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Act Three: Impeachment Day

Joe Lockhart was press secretary for President Bill Clinton. He recently told stories from his time on the job—live onstage at a performance space in New York City called The Moth, where regular people share stories about their lives—in front of a boisterous crowd.

Commandments One, Two and Three: Honor God

As a boy in religious school, Shalom Auslander is informed that his name, Shalom, is one of the names of God; so he must be very careful not to take his own name in vain. Shalom Auslander is author of Beware of God: Stories and most recently Foreskin's Lament.

Commandment Seven: You Shall Not Commit Adultery

In the book of Matthew, Jesus says that looking lustfully at a woman is like committing adultery in your heart. Contributor David Ellis Dickerson was raised as an evangelical Christian, and for many years tried not to have a single lustful thought.

Act Three: The Homesick Explorer

This American Life contributor Sarah Vowell tells the story of a mapmaker named Charles Preuss who charted the Western Territories with two of American history's legendary explorers—John Charles Fremont and Kit Carson. The maps Preuss made were best sellers and helped open the Western frontier to settlement.

Act One: 29

This American Life contributor David Rakoff, who swore off TV in college, returns to it in dramatic fashion: He attempts to watch the same amount of television as the average American—29 hours in one week. David is author, most recently, of the book Don't Get Too Comfortable.

Act Two: Turkeys In Pilgrim Clothing

Sarah Vowell examines what happens when TV takes on a subject it really has no business exploring at all, but seems fairly obsessed with nonetheless: The Pilgrims. Sarah's most recent book is Assassination Vacation.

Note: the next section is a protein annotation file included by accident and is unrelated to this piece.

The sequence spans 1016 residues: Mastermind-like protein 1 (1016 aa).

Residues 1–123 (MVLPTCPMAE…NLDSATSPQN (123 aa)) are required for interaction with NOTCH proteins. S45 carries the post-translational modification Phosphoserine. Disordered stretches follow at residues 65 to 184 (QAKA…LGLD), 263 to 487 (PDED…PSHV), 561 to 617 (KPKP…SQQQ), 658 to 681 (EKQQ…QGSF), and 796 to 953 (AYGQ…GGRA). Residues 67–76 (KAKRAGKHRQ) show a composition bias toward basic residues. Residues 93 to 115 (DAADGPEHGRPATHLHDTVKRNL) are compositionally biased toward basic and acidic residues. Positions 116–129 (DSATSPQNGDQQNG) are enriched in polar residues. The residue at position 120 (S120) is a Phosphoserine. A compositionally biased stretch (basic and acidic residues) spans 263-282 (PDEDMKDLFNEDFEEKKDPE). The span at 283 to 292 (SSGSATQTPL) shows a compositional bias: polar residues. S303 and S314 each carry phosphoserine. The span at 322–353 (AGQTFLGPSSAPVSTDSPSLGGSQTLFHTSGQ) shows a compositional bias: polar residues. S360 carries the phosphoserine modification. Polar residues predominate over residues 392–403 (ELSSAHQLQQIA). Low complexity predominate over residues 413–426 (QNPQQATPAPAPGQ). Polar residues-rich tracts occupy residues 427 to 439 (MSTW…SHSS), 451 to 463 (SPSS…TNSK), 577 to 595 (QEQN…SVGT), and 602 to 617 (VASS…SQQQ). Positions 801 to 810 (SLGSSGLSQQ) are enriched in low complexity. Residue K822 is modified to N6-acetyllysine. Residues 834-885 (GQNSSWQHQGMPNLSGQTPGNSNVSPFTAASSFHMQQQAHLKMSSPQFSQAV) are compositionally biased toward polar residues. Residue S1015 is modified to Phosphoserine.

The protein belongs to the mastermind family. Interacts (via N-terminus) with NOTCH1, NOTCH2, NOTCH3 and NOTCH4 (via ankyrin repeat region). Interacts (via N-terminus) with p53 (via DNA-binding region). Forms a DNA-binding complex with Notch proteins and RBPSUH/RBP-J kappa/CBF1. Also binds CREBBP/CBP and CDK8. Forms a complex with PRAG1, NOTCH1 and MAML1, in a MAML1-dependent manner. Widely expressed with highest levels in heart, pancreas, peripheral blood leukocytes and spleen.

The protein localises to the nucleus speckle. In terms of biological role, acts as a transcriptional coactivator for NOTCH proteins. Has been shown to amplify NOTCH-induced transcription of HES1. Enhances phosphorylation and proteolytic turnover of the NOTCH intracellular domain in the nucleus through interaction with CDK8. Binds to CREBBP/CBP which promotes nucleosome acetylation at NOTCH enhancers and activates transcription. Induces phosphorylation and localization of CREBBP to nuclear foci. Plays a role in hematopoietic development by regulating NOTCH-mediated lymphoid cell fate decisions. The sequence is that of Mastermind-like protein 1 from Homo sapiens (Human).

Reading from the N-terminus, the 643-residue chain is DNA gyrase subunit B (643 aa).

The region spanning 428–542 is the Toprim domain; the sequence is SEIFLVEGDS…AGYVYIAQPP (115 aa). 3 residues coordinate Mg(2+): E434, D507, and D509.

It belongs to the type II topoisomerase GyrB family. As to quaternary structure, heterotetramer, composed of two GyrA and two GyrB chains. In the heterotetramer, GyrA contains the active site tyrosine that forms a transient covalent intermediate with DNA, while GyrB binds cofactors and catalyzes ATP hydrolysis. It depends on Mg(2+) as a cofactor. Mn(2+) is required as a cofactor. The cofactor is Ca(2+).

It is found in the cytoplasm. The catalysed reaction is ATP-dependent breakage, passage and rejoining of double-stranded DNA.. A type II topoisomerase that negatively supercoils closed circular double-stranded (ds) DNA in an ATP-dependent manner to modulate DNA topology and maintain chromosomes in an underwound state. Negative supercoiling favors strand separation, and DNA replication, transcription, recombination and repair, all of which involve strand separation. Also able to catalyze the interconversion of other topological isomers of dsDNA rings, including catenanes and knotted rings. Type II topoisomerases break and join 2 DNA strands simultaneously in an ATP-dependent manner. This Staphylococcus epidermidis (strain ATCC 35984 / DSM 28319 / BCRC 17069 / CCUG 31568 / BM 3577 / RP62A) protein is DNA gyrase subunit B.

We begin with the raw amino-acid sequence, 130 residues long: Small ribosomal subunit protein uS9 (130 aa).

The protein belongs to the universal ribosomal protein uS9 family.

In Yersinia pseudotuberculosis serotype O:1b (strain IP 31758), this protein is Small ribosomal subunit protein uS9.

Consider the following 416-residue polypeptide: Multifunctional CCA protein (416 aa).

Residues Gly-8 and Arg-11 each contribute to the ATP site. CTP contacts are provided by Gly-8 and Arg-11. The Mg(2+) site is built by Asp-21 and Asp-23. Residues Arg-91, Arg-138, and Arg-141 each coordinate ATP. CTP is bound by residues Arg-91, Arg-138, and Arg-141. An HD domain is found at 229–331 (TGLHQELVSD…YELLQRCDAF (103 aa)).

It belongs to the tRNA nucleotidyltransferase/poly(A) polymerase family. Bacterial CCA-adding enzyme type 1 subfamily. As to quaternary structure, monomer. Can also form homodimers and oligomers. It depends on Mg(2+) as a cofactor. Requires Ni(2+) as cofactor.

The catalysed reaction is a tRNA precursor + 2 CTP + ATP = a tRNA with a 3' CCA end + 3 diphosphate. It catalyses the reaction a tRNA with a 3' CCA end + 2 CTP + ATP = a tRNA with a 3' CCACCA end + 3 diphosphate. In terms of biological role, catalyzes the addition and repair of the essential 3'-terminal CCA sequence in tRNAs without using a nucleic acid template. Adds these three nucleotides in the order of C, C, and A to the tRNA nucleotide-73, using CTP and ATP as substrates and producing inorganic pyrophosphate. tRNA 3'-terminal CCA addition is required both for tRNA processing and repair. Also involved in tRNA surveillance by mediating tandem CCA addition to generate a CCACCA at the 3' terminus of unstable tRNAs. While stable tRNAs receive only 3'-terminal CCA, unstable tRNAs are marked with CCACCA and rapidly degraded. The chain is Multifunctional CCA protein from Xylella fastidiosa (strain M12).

Act Three: Radio On The Tv

Ira says a few words about what he learned from working on a television show himself and about what it's like to hear your name mentioned casually by a fictional character on a prime time drama.

Act Two: Dire Enigmas For Elite Fans

Every winter, some of the world's best puzzle solvers gather in Boston for the MIT mystery hunt, a competition in which teams of puzzle enthusiasts spend between 24 and 72 straight hours trying to solve what just may be the hardest recreational puzzles in the world. This American Life producer Lisa Pollak hung out with one team (named Dr. Awkward...a palindrome) as they worked towards the ultimate answer, the location of a coin, buried somewhere on the MIT campus. Check out the puzzles from that year's hunt.

Act Two: Super Duper

Josh Bearman's favorite story was told to him by his super. It involved these elements: A gas station, a beautiful woman, an orchid, a snowman, Indonesia, and a check for $30,000.